2. Select your Display (login) Manager (DM). Also several are available. In the end they all do the same work - let you log in and start the WM.
  3. Install DRM or video drivers depending on your GPU;
  4. Install Xorg
  5. Install DM and WM.

6. Make it look good, because you will be staring at it a lot.
 

mer

Aspiring Daemon

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6. Make it look good, because you will be staring at it a lot.
with the caveat that "good" is subjective because some people love flashy spinning animated transparent desktops and others prefer simple and not flashy etc.
 

Geezer

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with the caveat that "good" is subjective because some people love flashy spinning animated transparent desktops and others prefer simple and not flashy etc.

Didn't say flashy.
.
Always, 'good' is subjective.

6.1) No need for the cavaeat.
6.2) Absolute need to look good.
 
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monwarez

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Look in the how-to section, there's very detailed how-tos, such as this ...
This is an example of what not to follow, for exemple this part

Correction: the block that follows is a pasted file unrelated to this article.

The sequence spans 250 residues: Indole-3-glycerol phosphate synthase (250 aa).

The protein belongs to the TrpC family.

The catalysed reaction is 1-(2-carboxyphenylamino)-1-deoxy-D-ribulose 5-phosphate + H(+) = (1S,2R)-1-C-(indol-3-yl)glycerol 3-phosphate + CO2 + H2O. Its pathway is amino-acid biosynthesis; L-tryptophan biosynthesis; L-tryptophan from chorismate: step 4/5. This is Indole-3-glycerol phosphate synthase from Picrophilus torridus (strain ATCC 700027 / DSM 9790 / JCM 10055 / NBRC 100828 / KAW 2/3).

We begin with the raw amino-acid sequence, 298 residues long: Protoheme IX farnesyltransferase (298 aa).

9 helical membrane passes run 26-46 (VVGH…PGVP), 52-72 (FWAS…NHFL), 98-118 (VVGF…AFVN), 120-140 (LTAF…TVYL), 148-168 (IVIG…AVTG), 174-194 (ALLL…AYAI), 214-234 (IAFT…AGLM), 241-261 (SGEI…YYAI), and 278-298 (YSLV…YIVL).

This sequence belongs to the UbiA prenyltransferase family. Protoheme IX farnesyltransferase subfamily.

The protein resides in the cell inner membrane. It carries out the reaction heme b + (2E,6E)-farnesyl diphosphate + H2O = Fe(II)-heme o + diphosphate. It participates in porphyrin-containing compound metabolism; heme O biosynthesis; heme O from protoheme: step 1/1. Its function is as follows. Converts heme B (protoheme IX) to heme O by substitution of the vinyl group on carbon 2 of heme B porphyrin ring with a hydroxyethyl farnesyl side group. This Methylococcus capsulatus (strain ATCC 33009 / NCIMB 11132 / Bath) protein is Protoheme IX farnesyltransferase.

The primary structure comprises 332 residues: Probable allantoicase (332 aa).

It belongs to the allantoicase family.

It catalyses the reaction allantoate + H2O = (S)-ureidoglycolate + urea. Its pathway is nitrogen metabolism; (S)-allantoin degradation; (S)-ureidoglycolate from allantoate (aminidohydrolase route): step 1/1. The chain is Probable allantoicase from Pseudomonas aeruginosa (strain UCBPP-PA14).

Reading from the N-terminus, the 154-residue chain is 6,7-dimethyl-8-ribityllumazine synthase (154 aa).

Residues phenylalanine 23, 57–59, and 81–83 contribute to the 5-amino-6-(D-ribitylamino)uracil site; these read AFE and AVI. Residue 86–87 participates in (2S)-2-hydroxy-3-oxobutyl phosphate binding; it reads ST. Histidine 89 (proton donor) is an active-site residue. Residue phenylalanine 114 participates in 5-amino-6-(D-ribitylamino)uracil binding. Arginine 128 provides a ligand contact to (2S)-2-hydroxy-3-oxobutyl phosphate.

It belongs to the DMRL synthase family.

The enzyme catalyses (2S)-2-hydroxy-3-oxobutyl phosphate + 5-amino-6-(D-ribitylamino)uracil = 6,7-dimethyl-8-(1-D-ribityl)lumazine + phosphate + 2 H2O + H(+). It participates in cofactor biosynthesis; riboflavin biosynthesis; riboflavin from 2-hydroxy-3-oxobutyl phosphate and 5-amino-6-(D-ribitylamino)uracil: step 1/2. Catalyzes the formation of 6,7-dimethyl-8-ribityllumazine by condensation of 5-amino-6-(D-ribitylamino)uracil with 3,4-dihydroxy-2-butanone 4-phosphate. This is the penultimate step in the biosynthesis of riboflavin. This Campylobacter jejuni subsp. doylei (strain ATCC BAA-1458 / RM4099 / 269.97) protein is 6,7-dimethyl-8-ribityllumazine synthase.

As root, run nvidia-xconfig. Run ee /ect/rc.conf, edit in linux_enable="YES", save and exit. Run ee /boot/loader.conf. To cover all chips, Edit in:


linux_load="YES"
nvidia_load="YES"
nvidia-modset_load="YES"

Adding non essential kernel module in /boot/loader.conf will simply prevent the boot process with an error like: could not allocate enough memory.

And if you look at the devfs ruleset, it basically allow to everyone with read and write access to raw device like hard drive, what a mess.
 

astyle

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This is an example of what not to follow, for exemple this part


Adding non essential kernel module in /boot/loader.conf will simply prevent the boot process with an error like: could not allocate enough memory.

And if you look at the devfs ruleset, it basically allow to everyone with read and write access to raw device like hard drive, what a mess.
I went straight with the Handbook for setting up my desktop of choice (KDE). I would think that to start, the important thing is not to skip steps when following a how-to. But after a few successful attempts, the logic pattern becomes clear. Most how-tos generally follow the same logic - but Handbook offers the simplest way to go about setting up a DE. There's a reason why the section on setting up Xorg comes earlier in the Handbook than setting up a DE.